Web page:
Patsy Bell Hobson is a garden writer and a travel writer. For her, it’s a great day when she can combine the two things she enjoys most: gardening and traveling. Visit her personal blog athttp://patsybell.com/and read her travel writings athttp://www.examiner.com/x-1948-Ozarks-Travel-Examiner.
In my Zone 6 garden there are always three kinds of tomatoes: a paste tomato for sauces, a cherry tomato, because these small tomatoes are always the first to ripen (and later, when the big tomatoes are producing, these small ones will be dried), and a big, meaty tomato for eating fresh (and for bragging rights). I love tomatoes and when I saw Tomatoes Garlic Basil (St. Lynn’s Press, 2010), I judged the book by its cover. It is beautiful. Eventually, I was tempted to open the paperback tribute to the garden and kitchen’s favorite produce and I’m glad that I did. The book only gets better!
Tomatoes, garlic and basil are the holy trinity of the vegetable garden.
Doug Oster’s Tomatoes Garlic Basil is a love letter about our favorite home garden produce. If you are one of the millions of backyard gardeners who grow tomatoes, this book is for you. Tomatoes are the star of the show. And, just like most gardens, basil and garlic have strong supporting roles in the book that magnify the magic of home grown tomatoes.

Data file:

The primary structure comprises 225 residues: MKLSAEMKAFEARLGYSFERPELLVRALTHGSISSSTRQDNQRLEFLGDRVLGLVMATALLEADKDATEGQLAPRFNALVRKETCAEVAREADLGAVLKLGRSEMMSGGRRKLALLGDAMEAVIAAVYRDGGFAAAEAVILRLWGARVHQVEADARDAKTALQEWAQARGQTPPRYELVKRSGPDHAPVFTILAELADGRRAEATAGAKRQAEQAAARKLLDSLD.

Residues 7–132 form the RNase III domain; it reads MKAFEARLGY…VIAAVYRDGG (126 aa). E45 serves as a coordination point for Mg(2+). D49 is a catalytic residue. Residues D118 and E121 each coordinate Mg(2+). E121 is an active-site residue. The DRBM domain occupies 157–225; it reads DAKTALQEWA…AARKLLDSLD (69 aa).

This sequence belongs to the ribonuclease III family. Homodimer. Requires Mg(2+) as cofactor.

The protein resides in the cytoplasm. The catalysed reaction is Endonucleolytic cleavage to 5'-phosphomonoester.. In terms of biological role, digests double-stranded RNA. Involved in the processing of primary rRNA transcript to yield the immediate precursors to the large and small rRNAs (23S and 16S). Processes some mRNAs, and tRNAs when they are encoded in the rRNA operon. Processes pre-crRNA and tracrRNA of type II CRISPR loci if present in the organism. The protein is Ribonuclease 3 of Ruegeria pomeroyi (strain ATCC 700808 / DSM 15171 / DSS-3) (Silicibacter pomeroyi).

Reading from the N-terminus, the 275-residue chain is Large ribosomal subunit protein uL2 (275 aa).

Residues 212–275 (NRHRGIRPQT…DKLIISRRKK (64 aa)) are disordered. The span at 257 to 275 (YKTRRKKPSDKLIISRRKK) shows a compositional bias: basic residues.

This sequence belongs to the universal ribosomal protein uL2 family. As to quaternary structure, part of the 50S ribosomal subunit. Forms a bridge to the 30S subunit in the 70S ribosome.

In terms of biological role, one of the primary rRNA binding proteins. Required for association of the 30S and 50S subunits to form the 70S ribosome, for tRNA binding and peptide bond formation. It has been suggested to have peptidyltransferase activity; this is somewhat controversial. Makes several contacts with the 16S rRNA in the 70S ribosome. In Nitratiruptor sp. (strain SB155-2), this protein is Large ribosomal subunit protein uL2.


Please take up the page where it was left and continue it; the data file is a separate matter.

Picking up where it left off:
The book will not overwhelm you with soil science and plant genetics. It will give you some good advice about soil preparation and plant selection. The pleasure of reading this book grows as Oster offers us many choices with these three simple garden staples.
Like most gardeners, Oster is generous in sharing his experience and recipes. If you are new to gardening, try the simple combination of these three plants. He also encourages people who do not have garden space and shares some planting options. Each chapter begins with a garden or food quote that ties into the chapter. In Chapter 2, I was inspired by “Summer Celebrations” and looked forward to incorporating some of his ideas as I create new traditions for my own family. And by the time you get to the great advice in Chapter 9, which is about soil preparation and weed control, Oster will feel like an old neighbor
Oster is still on the big adventure of trying some different tomato plants every year as well as growing his favorites. It’s a good idea and you will never run out of tomato varieties to try. After reading this book you will be able to speak about basil and garlic as well as tomatoes with any home gardener.
This book would make a great gift for either a new or experienced gardener, as well as for the recipients of your produce bounty. (I recommend you buy the print version to enjoy the artful photographs.) The only difficult part is deciding whether to put this book with my cookbooks or on the shelf with the gardening books. I decided to take the book into the kitchen and try the recipes with my own fresh tomatoes, garlic and basil.
I enjoyed the humorous and serious gardening stories and there are plenty of artsy photographs throughout the book. I will definitely put Doug’s recipes and gardening tips to use this summer.
Cherry tomatoes are heavy producers.
• Tomatoes Garlic Basil: The Simple Pleasures of Growing and Cooking Your Garden’s Most Versatile Veggies by Doug Oster
• Paperback: 272 pages.
• Publisher: St. Lynn’s Press; 1st edition, ISBN-10: 0981961517 and ISBN-13: 978-0981961514
• See Doug Oster’s Blog at http://www.dougoster.com/books/ to read “My favorite story from Tomatoes Garlic Basil.”